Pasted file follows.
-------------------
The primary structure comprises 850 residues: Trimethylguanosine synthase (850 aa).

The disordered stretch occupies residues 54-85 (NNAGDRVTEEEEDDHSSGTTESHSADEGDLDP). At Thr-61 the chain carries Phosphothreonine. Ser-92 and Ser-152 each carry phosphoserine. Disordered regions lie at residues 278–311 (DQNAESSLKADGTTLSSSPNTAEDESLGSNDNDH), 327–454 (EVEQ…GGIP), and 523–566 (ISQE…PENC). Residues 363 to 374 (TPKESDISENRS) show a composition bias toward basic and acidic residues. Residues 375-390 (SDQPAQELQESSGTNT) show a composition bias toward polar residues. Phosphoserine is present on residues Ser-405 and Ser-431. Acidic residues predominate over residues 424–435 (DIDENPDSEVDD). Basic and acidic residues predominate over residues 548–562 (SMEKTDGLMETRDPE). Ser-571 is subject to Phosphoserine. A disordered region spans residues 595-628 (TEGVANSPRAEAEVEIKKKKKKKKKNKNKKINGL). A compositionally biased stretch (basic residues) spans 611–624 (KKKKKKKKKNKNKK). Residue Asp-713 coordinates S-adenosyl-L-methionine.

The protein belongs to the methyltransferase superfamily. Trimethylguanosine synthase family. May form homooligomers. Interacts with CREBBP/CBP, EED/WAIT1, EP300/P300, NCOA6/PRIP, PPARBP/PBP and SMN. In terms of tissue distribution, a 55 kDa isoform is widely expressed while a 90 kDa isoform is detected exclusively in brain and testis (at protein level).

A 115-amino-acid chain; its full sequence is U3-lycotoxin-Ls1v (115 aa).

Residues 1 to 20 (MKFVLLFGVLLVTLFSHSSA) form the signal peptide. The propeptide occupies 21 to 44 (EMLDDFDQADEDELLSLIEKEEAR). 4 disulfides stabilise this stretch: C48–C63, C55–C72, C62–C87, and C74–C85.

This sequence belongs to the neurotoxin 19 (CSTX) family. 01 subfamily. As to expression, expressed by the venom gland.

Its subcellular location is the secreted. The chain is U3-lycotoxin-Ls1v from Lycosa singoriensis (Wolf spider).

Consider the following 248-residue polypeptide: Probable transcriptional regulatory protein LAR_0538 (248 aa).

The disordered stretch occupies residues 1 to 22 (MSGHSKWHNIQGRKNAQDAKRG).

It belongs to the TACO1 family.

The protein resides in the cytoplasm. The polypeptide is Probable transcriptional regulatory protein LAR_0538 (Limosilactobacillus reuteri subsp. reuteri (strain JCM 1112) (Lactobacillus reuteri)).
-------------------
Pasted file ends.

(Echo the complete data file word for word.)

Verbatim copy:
The primary structure comprises 850 residues: Trimethylguanosine synthase (850 aa).

The disordered stretch occupies residues 54-85 (NNAGDRVTEEEEDDHSSGTTESHSADEGDLDP). At Thr-61 the chain carries Phosphothreonine. Ser-92 and Ser-152 each carry phosphoserine. Disordered regions lie at residues 278–311 (DQNAESSLKADGTTLSSSPNTAEDESLGSNDNDH), 327–454 (EVEQ…GGIP), and 523–566 (ISQE…PENC). Residues 363 to 374 (TPKESDISENRS) show a composition bias toward basic and acidic residues. Residues 375-390 (SDQPAQELQESSGTNT) show a composition bias toward polar residues. Phosphoserine is present on residues Ser-405 and Ser-431. Acidic residues predominate over residues 424–435 (DIDENPDSEVDD). Basic and acidic residues predominate over residues 548–562 (SMEKTDGLMETRDPE). Ser-571 is subject to Phosphoserine. A disordered region spans residues 595-628 (TEGVANSPRAEAEVEIKKKKKKKKKNKNKKINGL). A compositionally biased stretch (basic residues) spans 611–624 (KKKKKKKKKNKNKK). Residue Asp-713 coordinates S-adenosyl-L-methionine.

The protein belongs to the methyltransferase superfamily. Trimethylguanosine synthase family. May form homooligomers. Interacts with CREBBP/CBP, EED/WAIT1, EP300/P300, NCOA6/PRIP, PPARBP/PBP and SMN. In terms of tissue distribution, a 55 kDa isoform is widely expressed while a 90 kDa isoform is detected exclusively in brain and testis (at protein level).

A 115-amino-acid chain; its full sequence is U3-lycotoxin-Ls1v (115 aa).

Residues 1 to 20 (MKFVLLFGVLLVTLFSHSSA) form the signal peptide. The propeptide occupies 21 to 44 (EMLDDFDQADEDELLSLIEKEEAR). 4 disulfides stabilise this stretch: C48–C63, C55–C72, C62–C87, and C74–C85.

This sequence belongs to the neurotoxin 19 (CSTX) family. 01 subfamily. As to expression, expressed by the venom gland.

Its subcellular location is the secreted. The chain is U3-lycotoxin-Ls1v from Lycosa singoriensis (Wolf spider).

Consider the following 248-residue polypeptide: Probable transcriptional regulatory protein LAR_0538 (248 aa).

The disordered stretch occupies residues 1 to 22 (MSGHSKWHNIQGRKNAQDAKRG).

It belongs to the TACO1 family.

The protein resides in the cytoplasm. The polypeptide is Probable transcriptional regulatory protein LAR_0538 (Limosilactobacillus reuteri subsp. reuteri (strain JCM 1112) (Lactobacillus reuteri)).